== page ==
Item 119 is a leaf from the first Bible printed in America. You might think such a Bible would be in English, or maybe Dutch or French or Latin. Instead, it is in the Algonquin language, barely in use any longer. This one is known as Eliot's Indian Bible, published in 1663, and it was the first of many Bibles printed in America to convert the various native tribes to Christianity. While one might think someone would have been publishing English language Bibles in America sooner, there was no pressing need. There were sufficient copies of English Bibles arriving from England to eliminate any urgent need to print the same here. Indian language Bibles, however, were not being printed in Europe, so it was necessary to create them here if one wanted to conduct a mission to the Indians. Eliot was a Massachusetts minister who undertook the massive job of translating the Bible into a language that previously had no written words. Priced at $2,500.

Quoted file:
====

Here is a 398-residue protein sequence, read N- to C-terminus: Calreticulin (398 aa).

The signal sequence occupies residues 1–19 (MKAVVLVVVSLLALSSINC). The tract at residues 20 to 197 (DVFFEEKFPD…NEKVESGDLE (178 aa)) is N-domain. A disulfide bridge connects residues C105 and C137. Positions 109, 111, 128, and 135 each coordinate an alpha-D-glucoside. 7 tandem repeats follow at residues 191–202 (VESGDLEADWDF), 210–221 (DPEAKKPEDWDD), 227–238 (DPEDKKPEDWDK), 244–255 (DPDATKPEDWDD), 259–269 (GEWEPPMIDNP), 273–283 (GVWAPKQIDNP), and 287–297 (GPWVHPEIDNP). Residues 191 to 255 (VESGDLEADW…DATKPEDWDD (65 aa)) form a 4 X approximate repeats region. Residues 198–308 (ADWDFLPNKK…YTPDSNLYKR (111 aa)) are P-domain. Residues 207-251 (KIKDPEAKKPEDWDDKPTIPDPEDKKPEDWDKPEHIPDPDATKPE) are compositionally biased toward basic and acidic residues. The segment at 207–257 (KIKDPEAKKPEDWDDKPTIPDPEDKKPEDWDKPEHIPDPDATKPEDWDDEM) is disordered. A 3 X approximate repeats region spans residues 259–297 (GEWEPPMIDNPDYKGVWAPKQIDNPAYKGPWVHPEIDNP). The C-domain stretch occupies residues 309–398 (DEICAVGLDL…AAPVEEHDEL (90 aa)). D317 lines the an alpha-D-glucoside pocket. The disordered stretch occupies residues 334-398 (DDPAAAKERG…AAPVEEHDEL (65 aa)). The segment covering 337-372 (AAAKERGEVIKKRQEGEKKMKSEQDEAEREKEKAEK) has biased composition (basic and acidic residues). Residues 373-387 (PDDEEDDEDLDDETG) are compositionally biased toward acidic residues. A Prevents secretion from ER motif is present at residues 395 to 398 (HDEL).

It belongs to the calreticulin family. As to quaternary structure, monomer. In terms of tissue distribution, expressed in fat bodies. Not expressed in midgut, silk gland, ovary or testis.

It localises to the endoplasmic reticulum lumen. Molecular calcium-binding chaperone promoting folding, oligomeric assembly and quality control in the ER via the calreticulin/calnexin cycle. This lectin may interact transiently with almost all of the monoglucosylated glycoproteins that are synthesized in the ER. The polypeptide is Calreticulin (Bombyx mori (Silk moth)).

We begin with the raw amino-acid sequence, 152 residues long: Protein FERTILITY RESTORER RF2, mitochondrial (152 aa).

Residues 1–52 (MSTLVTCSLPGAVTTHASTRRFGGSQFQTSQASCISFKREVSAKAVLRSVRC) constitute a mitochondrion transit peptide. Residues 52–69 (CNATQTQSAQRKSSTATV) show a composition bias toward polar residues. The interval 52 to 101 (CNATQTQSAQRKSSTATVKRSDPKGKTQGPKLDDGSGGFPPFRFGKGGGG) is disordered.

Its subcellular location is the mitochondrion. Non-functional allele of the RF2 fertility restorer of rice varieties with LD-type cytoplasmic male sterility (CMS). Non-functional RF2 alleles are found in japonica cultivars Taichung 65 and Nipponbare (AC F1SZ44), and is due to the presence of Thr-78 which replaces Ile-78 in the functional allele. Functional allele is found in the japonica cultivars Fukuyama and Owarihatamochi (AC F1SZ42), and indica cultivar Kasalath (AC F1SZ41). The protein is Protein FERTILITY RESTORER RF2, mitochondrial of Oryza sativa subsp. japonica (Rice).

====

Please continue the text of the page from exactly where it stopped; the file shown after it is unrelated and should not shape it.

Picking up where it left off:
The year 1663 was early for printing in America, but the art was by then over two centuries old in Europe. During printing's first half century, the most thorough compendium of world history was a book today known as the Nuremburg Chronicle. Published in 1493, Hartmann Schedel of Nuremberg published this large, illustrated history of the world, going back to creation and running until just before Columbus set sail for the New World. Item 36 includes eight leaves and a bifolium from this work, each being offered separately. Most contain woodcut illustrations. Prices range from $20 (unillustrated index leaf) to $300 (illustrated bifolium).
Very early printed works in English are less common than those from Europe, notably Germany, as the latter is where printing began. Nonetheless, there was printing during the 15th century in England, starting with that of William Caxton, then evolving to his successor Wynkyn de Worde. Item 45 is a leaf from The Lyf of Saynt James the Lasse. This was a fourth edition, printed in 1498. The first two editions were printed by Caxton, while this one and the third came from de Worde. Item 45. $450.
Some books were older still. Item 19 is a leaf from Legenda Aurea by Jacobus de Voragine, circa 1479. It contains a woodcut of Paul on horseback, shielding his eyes from a blinding vision of Christ. The contemporary colorist has added a touch of his own, as Pirages explains, "An object, probably intended to be a crucifix but looking rather more like a tomahawk has been added to Paul's upraised hand…" $250.